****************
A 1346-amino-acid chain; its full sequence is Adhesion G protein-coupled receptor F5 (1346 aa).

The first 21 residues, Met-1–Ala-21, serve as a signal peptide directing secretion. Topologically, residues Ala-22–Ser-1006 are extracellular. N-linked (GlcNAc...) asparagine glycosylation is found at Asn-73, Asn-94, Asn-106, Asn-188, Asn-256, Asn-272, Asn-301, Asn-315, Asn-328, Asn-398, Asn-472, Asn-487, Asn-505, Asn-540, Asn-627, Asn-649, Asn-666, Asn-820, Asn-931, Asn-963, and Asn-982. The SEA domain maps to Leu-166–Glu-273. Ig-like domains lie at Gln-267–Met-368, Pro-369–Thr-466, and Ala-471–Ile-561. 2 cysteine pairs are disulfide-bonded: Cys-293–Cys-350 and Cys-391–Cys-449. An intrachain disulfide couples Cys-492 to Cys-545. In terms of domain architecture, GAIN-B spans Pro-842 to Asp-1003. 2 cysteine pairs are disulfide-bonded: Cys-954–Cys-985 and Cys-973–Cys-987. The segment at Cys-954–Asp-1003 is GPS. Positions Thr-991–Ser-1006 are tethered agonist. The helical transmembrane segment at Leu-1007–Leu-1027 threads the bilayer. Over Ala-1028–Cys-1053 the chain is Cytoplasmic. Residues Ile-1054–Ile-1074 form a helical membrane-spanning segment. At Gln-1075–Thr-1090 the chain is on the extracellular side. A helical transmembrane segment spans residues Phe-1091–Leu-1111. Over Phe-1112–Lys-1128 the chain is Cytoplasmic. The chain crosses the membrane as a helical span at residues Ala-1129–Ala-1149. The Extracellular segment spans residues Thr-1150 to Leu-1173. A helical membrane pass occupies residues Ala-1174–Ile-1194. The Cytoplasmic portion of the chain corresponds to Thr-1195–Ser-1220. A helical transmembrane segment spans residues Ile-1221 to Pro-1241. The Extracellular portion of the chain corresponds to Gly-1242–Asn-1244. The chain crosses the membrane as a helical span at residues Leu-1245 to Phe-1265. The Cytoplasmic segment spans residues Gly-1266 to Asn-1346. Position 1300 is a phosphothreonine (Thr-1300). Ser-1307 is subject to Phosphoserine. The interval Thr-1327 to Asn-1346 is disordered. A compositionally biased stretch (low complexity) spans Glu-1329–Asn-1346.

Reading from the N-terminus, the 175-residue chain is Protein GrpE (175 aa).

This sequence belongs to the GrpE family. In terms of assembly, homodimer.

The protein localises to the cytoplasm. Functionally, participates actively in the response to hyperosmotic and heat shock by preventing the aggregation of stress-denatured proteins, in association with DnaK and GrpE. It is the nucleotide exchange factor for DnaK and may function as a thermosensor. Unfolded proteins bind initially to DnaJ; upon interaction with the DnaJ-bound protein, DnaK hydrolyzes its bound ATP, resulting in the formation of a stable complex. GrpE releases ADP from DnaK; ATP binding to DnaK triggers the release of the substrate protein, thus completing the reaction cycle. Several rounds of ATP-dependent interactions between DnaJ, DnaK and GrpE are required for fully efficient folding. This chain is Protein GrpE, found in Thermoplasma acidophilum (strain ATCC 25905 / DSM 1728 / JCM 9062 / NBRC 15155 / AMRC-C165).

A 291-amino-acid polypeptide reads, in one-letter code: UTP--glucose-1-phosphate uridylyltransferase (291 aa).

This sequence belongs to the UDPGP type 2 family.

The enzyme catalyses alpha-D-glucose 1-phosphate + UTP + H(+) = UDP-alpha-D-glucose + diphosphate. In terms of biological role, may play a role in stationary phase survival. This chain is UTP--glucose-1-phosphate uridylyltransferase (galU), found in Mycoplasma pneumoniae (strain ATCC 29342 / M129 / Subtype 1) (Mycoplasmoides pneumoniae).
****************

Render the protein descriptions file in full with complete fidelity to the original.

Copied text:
A 1346-amino-acid chain; its full sequence is Adhesion G protein-coupled receptor F5 (1346 aa).

The first 21 residues, Met-1–Ala-21, serve as a signal peptide directing secretion. Topologically, residues Ala-22–Ser-1006 are extracellular. N-linked (GlcNAc...) asparagine glycosylation is found at Asn-73, Asn-94, Asn-106, Asn-188, Asn-256, Asn-272, Asn-301, Asn-315, Asn-328, Asn-398, Asn-472, Asn-487, Asn-505, Asn-540, Asn-627, Asn-649, Asn-666, Asn-820, Asn-931, Asn-963, and Asn-982. The SEA domain maps to Leu-166–Glu-273. Ig-like domains lie at Gln-267–Met-368, Pro-369–Thr-466, and Ala-471–Ile-561. 2 cysteine pairs are disulfide-bonded: Cys-293–Cys-350 and Cys-391–Cys-449. An intrachain disulfide couples Cys-492 to Cys-545. In terms of domain architecture, GAIN-B spans Pro-842 to Asp-1003. 2 cysteine pairs are disulfide-bonded: Cys-954–Cys-985 and Cys-973–Cys-987. The segment at Cys-954–Asp-1003 is GPS. Positions Thr-991–Ser-1006 are tethered agonist. The helical transmembrane segment at Leu-1007–Leu-1027 threads the bilayer. Over Ala-1028–Cys-1053 the chain is Cytoplasmic. Residues Ile-1054–Ile-1074 form a helical membrane-spanning segment. At Gln-1075–Thr-1090 the chain is on the extracellular side. A helical transmembrane segment spans residues Phe-1091–Leu-1111. Over Phe-1112–Lys-1128 the chain is Cytoplasmic. The chain crosses the membrane as a helical span at residues Ala-1129–Ala-1149. The Extracellular segment spans residues Thr-1150 to Leu-1173. A helical membrane pass occupies residues Ala-1174–Ile-1194. The Cytoplasmic portion of the chain corresponds to Thr-1195–Ser-1220. A helical transmembrane segment spans residues Ile-1221 to Pro-1241. The Extracellular portion of the chain corresponds to Gly-1242–Asn-1244. The chain crosses the membrane as a helical span at residues Leu-1245 to Phe-1265. The Cytoplasmic segment spans residues Gly-1266 to Asn-1346. Position 1300 is a phosphothreonine (Thr-1300). Ser-1307 is subject to Phosphoserine. The interval Thr-1327 to Asn-1346 is disordered. A compositionally biased stretch (low complexity) spans Glu-1329–Asn-1346.

Reading from the N-terminus, the 175-residue chain is Protein GrpE (175 aa).

This sequence belongs to the GrpE family. In terms of assembly, homodimer.

The protein localises to the cytoplasm. Functionally, participates actively in the response to hyperosmotic and heat shock by preventing the aggregation of stress-denatured proteins, in association with DnaK and GrpE. It is the nucleotide exchange factor for DnaK and may function as a thermosensor. Unfolded proteins bind initially to DnaJ; upon interaction with the DnaJ-bound protein, DnaK hydrolyzes its bound ATP, resulting in the formation of a stable complex. GrpE releases ADP from DnaK; ATP binding to DnaK triggers the release of the substrate protein, thus completing the reaction cycle. Several rounds of ATP-dependent interactions between DnaJ, DnaK and GrpE are required for fully efficient folding. This chain is Protein GrpE, found in Thermoplasma acidophilum (strain ATCC 25905 / DSM 1728 / JCM 9062 / NBRC 15155 / AMRC-C165).

A 291-amino-acid polypeptide reads, in one-letter code: UTP--glucose-1-phosphate uridylyltransferase (291 aa).

This sequence belongs to the UDPGP type 2 family.

The enzyme catalyses alpha-D-glucose 1-phosphate + UTP + H(+) = UDP-alpha-D-glucose + diphosphate. In terms of biological role, may play a role in stationary phase survival. This chain is UTP--glucose-1-phosphate uridylyltransferase (galU), found in Mycoplasma pneumoniae (strain ATCC 29342 / M129 / Subtype 1) (Mycoplasmoides pneumoniae).